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Unmaking Grace, by Barbara Boswell. 

June 11, 2019

Unmaking Grace
Unmaking Grace, by Barbara Boswell.   Catalyst,  December 2019.  (First published 2017 as Grace.) FORTHCOMING

4 stars

A novel about a South African girl, growing up amidst domestic violence and the public violence of the fight against apartheid and afterward facing the scars that continued to disrepute her life.

Barbara Boswell is a feminist literary scholar, born.  She earned her Ph.D. in Women and Gender Studies at the University of Maryland and has taught at various universities in the United States and South Africa.  She is particularly interested in feminist, queer, and post-colonial theory and women writers of the black diaspora, and she has researched how South African women have dealt with apartheid in their writings.  Her academic writing is full of fascinating titles.  In addition to her scholarly work, Boswell has written over fifty romance novels set in Africa.  Although her fiction is informed by her knowledge and conceptual understanding of race and gender, she seems to have kept the two strands of writing separate.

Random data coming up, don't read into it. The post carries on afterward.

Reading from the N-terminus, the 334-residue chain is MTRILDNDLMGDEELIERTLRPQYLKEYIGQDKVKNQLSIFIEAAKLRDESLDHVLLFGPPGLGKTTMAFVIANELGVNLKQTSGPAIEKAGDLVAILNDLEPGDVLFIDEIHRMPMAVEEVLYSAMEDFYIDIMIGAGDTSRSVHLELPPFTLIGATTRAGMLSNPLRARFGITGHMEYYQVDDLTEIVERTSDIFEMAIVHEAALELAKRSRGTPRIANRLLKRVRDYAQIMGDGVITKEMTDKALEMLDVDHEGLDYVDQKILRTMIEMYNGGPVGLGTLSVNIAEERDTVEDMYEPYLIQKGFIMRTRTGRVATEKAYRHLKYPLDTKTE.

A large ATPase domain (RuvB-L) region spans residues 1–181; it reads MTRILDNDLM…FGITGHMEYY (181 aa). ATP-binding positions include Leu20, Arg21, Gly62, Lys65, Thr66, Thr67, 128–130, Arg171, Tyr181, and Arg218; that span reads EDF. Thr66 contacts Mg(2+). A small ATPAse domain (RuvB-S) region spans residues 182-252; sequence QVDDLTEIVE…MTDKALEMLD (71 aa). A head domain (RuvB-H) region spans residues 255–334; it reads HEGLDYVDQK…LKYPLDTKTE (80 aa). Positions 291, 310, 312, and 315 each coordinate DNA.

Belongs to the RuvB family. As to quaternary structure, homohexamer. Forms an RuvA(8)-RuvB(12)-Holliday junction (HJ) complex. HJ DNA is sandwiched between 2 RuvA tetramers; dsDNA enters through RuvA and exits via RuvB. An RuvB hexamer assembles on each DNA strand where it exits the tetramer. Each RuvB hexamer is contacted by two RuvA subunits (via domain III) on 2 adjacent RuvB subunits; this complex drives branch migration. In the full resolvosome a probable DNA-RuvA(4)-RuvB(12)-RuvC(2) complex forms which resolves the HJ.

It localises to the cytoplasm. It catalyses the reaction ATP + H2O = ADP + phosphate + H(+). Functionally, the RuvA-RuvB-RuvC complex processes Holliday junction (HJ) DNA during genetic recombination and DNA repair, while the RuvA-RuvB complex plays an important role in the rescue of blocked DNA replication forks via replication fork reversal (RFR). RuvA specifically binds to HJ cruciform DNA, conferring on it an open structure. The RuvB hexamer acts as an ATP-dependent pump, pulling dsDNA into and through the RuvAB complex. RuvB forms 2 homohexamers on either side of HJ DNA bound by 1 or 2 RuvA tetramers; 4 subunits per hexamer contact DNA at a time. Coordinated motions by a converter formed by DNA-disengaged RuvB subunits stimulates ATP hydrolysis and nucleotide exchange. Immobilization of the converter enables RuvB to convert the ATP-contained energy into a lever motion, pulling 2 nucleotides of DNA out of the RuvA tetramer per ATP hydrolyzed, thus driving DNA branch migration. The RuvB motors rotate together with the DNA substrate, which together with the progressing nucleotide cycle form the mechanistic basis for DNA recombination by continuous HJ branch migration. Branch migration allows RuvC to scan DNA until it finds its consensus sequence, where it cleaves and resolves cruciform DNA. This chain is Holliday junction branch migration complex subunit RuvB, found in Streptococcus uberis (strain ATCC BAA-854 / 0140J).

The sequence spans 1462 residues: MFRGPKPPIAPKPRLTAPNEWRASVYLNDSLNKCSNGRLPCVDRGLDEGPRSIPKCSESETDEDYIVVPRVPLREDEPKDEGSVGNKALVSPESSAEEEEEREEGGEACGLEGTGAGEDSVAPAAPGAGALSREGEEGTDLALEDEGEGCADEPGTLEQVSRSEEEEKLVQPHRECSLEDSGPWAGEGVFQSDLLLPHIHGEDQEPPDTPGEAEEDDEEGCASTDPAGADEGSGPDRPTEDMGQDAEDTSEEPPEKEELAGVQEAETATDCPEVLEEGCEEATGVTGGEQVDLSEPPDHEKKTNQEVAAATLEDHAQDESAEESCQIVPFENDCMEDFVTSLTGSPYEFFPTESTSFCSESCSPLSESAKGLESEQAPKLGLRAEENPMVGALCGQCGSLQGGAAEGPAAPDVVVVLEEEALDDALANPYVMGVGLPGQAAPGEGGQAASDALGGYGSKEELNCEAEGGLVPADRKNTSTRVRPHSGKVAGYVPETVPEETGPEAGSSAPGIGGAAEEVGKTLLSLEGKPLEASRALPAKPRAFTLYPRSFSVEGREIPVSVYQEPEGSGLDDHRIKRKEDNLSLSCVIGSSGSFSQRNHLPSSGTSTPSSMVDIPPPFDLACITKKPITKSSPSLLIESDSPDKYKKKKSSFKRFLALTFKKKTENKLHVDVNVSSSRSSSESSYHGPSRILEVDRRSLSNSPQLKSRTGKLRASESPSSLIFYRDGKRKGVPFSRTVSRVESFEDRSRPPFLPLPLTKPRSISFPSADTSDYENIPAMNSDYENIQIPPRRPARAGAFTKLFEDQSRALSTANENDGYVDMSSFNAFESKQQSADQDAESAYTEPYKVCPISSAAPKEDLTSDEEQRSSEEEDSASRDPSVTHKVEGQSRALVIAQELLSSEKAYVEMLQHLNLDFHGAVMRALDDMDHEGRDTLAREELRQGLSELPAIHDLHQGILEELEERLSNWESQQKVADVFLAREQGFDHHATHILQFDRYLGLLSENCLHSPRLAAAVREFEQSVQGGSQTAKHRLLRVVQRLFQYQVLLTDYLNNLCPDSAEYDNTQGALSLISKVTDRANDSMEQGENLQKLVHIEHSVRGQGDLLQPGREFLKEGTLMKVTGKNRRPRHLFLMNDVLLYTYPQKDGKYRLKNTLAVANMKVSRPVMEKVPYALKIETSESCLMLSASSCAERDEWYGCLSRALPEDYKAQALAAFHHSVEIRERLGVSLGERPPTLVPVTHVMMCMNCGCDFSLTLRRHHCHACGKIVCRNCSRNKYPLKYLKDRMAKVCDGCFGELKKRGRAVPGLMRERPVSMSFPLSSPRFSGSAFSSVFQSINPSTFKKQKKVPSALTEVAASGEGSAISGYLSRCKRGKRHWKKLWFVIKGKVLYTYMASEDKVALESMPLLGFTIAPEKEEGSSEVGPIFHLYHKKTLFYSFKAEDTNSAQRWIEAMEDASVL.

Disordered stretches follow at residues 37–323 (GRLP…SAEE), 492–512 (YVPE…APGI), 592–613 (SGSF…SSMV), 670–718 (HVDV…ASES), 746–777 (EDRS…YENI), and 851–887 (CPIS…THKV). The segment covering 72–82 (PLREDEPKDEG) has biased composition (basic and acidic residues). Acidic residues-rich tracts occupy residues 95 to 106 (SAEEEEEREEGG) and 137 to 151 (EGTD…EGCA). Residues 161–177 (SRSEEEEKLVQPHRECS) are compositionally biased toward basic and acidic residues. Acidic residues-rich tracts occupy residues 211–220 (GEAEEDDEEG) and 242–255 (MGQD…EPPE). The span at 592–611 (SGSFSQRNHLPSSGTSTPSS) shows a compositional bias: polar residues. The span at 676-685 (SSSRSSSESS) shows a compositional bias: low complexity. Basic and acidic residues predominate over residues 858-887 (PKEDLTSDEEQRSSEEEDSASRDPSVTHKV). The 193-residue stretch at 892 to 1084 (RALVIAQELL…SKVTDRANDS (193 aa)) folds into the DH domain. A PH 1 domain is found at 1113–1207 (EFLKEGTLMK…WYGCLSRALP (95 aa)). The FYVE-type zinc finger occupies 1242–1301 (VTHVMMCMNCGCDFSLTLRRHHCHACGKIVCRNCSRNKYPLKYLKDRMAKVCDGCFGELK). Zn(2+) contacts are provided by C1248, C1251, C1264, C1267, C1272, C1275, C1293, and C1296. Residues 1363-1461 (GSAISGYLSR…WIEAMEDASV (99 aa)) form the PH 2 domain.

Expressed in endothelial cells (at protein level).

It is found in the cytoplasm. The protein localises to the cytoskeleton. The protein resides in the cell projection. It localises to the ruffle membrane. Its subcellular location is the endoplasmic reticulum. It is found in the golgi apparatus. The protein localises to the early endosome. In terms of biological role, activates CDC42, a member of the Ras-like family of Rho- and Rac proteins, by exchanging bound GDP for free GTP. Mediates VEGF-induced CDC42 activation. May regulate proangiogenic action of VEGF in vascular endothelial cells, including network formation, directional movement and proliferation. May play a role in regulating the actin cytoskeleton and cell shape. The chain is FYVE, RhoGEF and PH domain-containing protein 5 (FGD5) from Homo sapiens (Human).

Remaking Grace centers on romantic love and how it can go right or wrong. An action-filled and enjoyable book to read, it is written in a straight forward style that masks Boswell’s deep knowledge. Yet it is not a stereotypical romance novel.  In it Boswell explores class and gender issues and divisions within the South African community.  She traces how and why women get caught in circles of violence and how such violence gets passed along to the next generation.  Yet the book is never grim and depressive. While the ending is positive, Grace is not saved by a lover.

I strongly recommend Remaking Grace for many readers.  Boswell is originally from Africa, and she provides us with a profound taste of women’s lives there and in abusive situations around the globe.

One Comment leave one →
  1. January 29, 2020 10:39 am

    Hi, thanks for the great review! I did want to correct your final line–Barbara Boswell is indeed from Africa and African. She is South African, born and raised in Cape Town. She attended graduate school in the U.S. but both by ethnic heritage and by citizenship, she is African. –Jessica, Catalyst Press. publisher

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